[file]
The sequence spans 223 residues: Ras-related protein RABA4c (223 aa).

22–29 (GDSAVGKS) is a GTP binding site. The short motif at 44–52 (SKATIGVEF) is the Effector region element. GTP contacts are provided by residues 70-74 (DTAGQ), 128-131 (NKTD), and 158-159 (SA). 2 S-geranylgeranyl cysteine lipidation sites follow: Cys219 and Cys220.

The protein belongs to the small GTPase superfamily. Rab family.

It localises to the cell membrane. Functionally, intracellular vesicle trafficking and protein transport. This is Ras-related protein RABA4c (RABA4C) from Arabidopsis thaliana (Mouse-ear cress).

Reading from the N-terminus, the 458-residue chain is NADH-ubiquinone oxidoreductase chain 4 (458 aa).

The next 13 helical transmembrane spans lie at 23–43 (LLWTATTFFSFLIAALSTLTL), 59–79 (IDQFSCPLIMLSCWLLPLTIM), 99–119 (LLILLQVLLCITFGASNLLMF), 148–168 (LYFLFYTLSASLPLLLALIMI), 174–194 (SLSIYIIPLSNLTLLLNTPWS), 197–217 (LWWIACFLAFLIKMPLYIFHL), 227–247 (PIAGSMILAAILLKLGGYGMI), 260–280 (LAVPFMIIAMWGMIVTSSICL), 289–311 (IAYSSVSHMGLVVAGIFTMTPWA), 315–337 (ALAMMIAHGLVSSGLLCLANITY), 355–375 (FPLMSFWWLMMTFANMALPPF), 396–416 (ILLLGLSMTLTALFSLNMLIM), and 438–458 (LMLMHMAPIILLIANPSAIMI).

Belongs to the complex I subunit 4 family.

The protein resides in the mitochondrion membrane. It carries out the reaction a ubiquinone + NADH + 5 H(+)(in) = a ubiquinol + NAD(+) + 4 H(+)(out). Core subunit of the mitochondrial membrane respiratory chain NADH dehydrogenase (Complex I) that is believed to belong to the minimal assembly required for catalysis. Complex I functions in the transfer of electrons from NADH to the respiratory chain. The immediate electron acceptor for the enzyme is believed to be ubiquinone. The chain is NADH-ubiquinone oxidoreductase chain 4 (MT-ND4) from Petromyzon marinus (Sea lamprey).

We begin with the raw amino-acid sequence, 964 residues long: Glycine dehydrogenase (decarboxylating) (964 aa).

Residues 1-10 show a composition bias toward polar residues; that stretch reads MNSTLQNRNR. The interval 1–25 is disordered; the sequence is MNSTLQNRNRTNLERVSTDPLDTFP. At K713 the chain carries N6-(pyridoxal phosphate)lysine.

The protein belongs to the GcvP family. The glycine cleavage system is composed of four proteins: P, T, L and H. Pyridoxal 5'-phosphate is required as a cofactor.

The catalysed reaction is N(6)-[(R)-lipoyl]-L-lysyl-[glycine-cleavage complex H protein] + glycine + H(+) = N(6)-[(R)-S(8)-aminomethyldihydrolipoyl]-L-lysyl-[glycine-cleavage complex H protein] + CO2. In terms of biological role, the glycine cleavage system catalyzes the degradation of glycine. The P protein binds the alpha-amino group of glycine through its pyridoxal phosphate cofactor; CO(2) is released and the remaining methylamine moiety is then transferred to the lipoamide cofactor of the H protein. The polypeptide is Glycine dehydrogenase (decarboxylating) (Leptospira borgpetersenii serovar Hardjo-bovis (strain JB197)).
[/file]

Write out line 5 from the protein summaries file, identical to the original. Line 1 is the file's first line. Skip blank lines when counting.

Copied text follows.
Reading from the N-terminus, the 458-residue chain is NADH-ubiquinone oxidoreductase chain 4 (458 aa).